As Perth’s former Episcopal Vicar for Migrants, Fr Anthony Paganoni CS, prepares to depart for Adelaide, Sylvia Defendi reports on the legacy he will leave behind.
Surrounded by 1950s Communist ideology, a young Anthony Paganoni was advised by his father, that should he decide to enter the priesthood he should make it his mission to ‘think first of the people, especially the working class and the migrants.’
And while many years have passed since those formative years in Bergamo, Italy, the now Fr Paganoni has certainly held his father’s advice very dear.
Many would have encountered the missionary priest serving the Italian community in Morley and Leederville, where he said weekly Mass; the Spanish community, who relied on him for Mass at St Brigid’s in Northbridge; or the countless others with whom he openly shared an insightful conversation or two.
In fact, aside form his pastoral duties to all Catholic ethnic communities of Perth, Fr Paganoni was known for his zealous academia and interests in the social and spiritual effects of migration.
He published two books on the subject, countless articles in foreign journals and even a few series in The Record, describing this academic thirst as a need to ‘study for mission and mission for study,’ without which he could not do his job properly.
And yet, for all those he would have left a mark on, very few would know the man himself who modeled his ministry on a favourite Latin quote calling the faithful to live their faith through actions, values and morals.
The genuine relationships he was able to forge with academics, youth, people of ethnic origins, Perth locals and many non-believers, where a testimony to his ability to live his faith in a non-threatening manner.
All this from a man, who describes his ‘calling; to the priesthood as more a matter of circumstances than a ‘so called decision.’
As a young man of 16, Fr Paganoni attended a month-long session at the local Scalabrinian seminary with a few other youth from the Italian town.
Having enjoyed his stay, he accepted the open invitation to continue, only to realise the difficulty of study and seminary life.
Seminary educators decided he lacked discipline and told his brother not to bring him back to the seminary after the holidays had ended.
However, not knowing the seminary did not intend for him to return, Fr Paganoni made his way back at the conclusion of the holiday break.
“Who knows what the superiors were thinking when I returned,” he now chuckles.
Later relishing the academic instruction and discipline of mind the seminary fostered, Fr Paganoni never regretted his decision to persevere towards ordination.
It was at the seminary that he developed a strong appreciation for his order’s founder Blessed John Baptist Scalabrini, a late 1800’s Italian bishop.
“He is the embodiment of the best people the Church can produce. He was very zealous, very committed to the cause of migrants and a great communicator.
“He was a bishop very much in touch with his own people and because of this had first hand experience of the migration of people from his town to various parts of the world,” Fr Paganoni said.
But it was Scalabrini’s foresight and vision at a time when many lamented the exodus of the faithful, which really spiked Fr Paganoni’s admiration.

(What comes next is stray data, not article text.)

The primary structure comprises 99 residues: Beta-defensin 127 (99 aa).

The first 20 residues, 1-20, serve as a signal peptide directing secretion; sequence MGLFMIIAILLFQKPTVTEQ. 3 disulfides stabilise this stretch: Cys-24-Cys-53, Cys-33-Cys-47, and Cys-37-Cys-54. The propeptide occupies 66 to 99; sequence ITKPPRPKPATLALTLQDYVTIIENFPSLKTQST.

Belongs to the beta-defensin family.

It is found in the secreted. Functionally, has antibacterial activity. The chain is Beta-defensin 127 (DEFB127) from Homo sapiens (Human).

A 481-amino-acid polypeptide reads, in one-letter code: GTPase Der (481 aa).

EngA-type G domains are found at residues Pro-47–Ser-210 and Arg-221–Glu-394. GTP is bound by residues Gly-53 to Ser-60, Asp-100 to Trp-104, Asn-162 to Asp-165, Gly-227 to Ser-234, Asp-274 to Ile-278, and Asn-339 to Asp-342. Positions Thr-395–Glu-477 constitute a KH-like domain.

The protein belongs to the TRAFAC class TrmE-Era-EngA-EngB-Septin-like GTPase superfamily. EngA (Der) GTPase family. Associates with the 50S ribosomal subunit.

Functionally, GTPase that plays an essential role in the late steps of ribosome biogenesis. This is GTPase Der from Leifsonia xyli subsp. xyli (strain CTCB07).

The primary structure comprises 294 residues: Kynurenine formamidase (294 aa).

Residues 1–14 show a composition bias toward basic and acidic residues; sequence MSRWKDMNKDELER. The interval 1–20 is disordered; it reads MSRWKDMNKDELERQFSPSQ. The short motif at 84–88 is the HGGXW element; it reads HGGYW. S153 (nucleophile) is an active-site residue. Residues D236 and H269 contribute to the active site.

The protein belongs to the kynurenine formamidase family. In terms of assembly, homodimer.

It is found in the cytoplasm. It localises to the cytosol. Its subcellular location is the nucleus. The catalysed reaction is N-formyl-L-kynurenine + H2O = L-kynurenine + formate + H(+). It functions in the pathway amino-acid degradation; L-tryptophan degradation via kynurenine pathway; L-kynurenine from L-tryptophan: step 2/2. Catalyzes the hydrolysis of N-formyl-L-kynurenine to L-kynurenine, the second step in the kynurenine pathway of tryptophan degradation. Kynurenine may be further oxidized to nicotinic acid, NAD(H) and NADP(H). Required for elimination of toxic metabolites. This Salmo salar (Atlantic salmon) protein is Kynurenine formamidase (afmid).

Scalabrini managed to see that in their own illiterate way those migrants would replace and reinstate Catholicism all over the world – a realisation Fr Paganoni has been focused on to this today with his work in the Australian Church.
“Statistics indicate that in terms of Church participation Catholics born overseas are leading the locally born-and-bread by 21%,” he said.
And his work over the years within a host of nationalities leads Fr Paganoni to believe that the Church in Australia will become increasingly spiritually diversified with the experiences, cultures and spirituality migrants will continue to bring.
“It’s important for the Church in Australia to understand and accept the gifts migrants bring to best turn this social phenomenon into an opportunity for enrichment,” he said.
And he should know, his experience with migrants spans over 40 years, having from a tumultuous New York in the early sixties, Britain in the late sixties, Melbourne through the seventies and a changing Philippines throughout the eighties.
He witnessed the end of the Marco’s era while living in the Philippines, and the peaceful revolution that followed in 1985, when two million Filipinos halted soldiers with Rosaries in hand.
Perhaps, as Fr Paganoni declares, there is too much of a focus on a slow and unavoidable decline in Church attendance, while a quiet resurgence is bubbling in the lay movements of the Church.
“The vibrancy that we don’t experience in parish life we experience through the lay movements,” he said.
And he is not the only one to have thought so, with the Pope declaring lay moments the ‘engine’ of the Church.
After five years in Perth, Fr Paganoni says he finds it difficult being transferred – always knowing well what he is leaving behind and not very much about what he is going to.
“Leaving Perth will be particularly difficult because the Italian community remains a bit unattended and I’ll be leaving behind many friends,” he said.
No doubt Fr Paganoni will be bringing this life-time of study, friendship and mission, to better involve the rich spiritualities of migrants, to the Church in Adelaide.
Those who had the pleasure to meet him in Perth, are just glad he managed to share some of it with them.